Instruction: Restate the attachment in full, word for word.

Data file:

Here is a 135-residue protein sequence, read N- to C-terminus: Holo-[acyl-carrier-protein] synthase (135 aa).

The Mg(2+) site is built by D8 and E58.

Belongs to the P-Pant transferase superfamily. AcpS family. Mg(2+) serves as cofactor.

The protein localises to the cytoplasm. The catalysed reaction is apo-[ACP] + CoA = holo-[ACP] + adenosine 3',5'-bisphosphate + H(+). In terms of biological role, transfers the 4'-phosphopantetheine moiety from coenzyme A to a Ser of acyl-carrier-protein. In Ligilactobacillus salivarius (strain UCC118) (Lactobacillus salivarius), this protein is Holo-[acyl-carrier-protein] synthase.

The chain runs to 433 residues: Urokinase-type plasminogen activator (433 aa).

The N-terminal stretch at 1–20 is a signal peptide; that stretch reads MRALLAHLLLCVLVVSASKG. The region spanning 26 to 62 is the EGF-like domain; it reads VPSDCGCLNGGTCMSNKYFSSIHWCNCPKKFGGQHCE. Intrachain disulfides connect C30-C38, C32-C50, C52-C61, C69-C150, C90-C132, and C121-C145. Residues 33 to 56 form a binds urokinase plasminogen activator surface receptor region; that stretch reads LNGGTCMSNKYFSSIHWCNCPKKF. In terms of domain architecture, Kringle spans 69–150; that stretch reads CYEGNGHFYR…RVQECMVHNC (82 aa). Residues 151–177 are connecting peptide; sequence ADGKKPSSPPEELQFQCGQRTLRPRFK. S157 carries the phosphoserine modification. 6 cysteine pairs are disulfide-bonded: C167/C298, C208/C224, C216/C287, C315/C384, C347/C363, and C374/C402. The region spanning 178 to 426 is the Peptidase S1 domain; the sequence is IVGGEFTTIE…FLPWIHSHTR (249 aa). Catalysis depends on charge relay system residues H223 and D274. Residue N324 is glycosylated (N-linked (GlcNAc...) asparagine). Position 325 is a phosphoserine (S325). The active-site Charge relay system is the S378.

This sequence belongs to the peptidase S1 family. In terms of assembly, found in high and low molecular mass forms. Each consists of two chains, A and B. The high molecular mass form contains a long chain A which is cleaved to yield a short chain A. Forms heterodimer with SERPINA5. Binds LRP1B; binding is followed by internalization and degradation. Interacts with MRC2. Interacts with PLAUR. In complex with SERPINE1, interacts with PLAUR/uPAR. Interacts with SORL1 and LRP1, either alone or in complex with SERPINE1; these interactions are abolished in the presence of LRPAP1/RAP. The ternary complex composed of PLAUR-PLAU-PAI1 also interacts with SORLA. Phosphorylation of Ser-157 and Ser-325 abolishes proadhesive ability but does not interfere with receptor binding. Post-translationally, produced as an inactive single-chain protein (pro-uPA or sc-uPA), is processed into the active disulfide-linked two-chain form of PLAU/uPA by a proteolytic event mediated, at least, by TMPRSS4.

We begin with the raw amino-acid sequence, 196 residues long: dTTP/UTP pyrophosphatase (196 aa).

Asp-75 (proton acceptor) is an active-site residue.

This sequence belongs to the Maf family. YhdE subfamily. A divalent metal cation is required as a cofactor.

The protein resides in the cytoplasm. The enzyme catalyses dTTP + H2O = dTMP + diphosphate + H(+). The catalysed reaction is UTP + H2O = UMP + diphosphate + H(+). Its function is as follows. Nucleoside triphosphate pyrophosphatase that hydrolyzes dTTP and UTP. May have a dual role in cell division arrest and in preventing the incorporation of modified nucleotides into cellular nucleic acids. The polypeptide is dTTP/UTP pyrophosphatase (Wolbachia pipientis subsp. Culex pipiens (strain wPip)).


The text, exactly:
Here is a 135-residue protein sequence, read N- to C-terminus: Holo-[acyl-carrier-protein] synthase (135 aa).

The Mg(2+) site is built by D8 and E58.

Belongs to the P-Pant transferase superfamily. AcpS family. Mg(2+) serves as cofactor.

The protein localises to the cytoplasm. The catalysed reaction is apo-[ACP] + CoA = holo-[ACP] + adenosine 3',5'-bisphosphate + H(+). In terms of biological role, transfers the 4'-phosphopantetheine moiety from coenzyme A to a Ser of acyl-carrier-protein. In Ligilactobacillus salivarius (strain UCC118) (Lactobacillus salivarius), this protein is Holo-[acyl-carrier-protein] synthase.

The chain runs to 433 residues: Urokinase-type plasminogen activator (433 aa).

The N-terminal stretch at 1–20 is a signal peptide; that stretch reads MRALLAHLLLCVLVVSASKG. The region spanning 26 to 62 is the EGF-like domain; it reads VPSDCGCLNGGTCMSNKYFSSIHWCNCPKKFGGQHCE. Intrachain disulfides connect C30-C38, C32-C50, C52-C61, C69-C150, C90-C132, and C121-C145. Residues 33 to 56 form a binds urokinase plasminogen activator surface receptor region; that stretch reads LNGGTCMSNKYFSSIHWCNCPKKF. In terms of domain architecture, Kringle spans 69–150; that stretch reads CYEGNGHFYR…RVQECMVHNC (82 aa). Residues 151–177 are connecting peptide; sequence ADGKKPSSPPEELQFQCGQRTLRPRFK. S157 carries the phosphoserine modification. 6 cysteine pairs are disulfide-bonded: C167/C298, C208/C224, C216/C287, C315/C384, C347/C363, and C374/C402. The region spanning 178 to 426 is the Peptidase S1 domain; the sequence is IVGGEFTTIE…FLPWIHSHTR (249 aa). Catalysis depends on charge relay system residues H223 and D274. Residue N324 is glycosylated (N-linked (GlcNAc...) asparagine). Position 325 is a phosphoserine (S325). The active-site Charge relay system is the S378.

This sequence belongs to the peptidase S1 family. In terms of assembly, found in high and low molecular mass forms. Each consists of two chains, A and B. The high molecular mass form contains a long chain A which is cleaved to yield a short chain A. Forms heterodimer with SERPINA5. Binds LRP1B; binding is followed by internalization and degradation. Interacts with MRC2. Interacts with PLAUR. In complex with SERPINE1, interacts with PLAUR/uPAR. Interacts with SORL1 and LRP1, either alone or in complex with SERPINE1; these interactions are abolished in the presence of LRPAP1/RAP. The ternary complex composed of PLAUR-PLAU-PAI1 also interacts with SORLA. Phosphorylation of Ser-157 and Ser-325 abolishes proadhesive ability but does not interfere with receptor binding. Post-translationally, produced as an inactive single-chain protein (pro-uPA or sc-uPA), is processed into the active disulfide-linked two-chain form of PLAU/uPA by a proteolytic event mediated, at least, by TMPRSS4.

We begin with the raw amino-acid sequence, 196 residues long: dTTP/UTP pyrophosphatase (196 aa).

Asp-75 (proton acceptor) is an active-site residue.

This sequence belongs to the Maf family. YhdE subfamily. A divalent metal cation is required as a cofactor.

The protein resides in the cytoplasm. The enzyme catalyses dTTP + H2O = dTMP + diphosphate + H(+). The catalysed reaction is UTP + H2O = UMP + diphosphate + H(+). Its function is as follows. Nucleoside triphosphate pyrophosphatase that hydrolyzes dTTP and UTP. May have a dual role in cell division arrest and in preventing the incorporation of modified nucleotides into cellular nucleic acids. The polypeptide is dTTP/UTP pyrophosphatase (Wolbachia pipientis subsp. Culex pipiens (strain wPip)).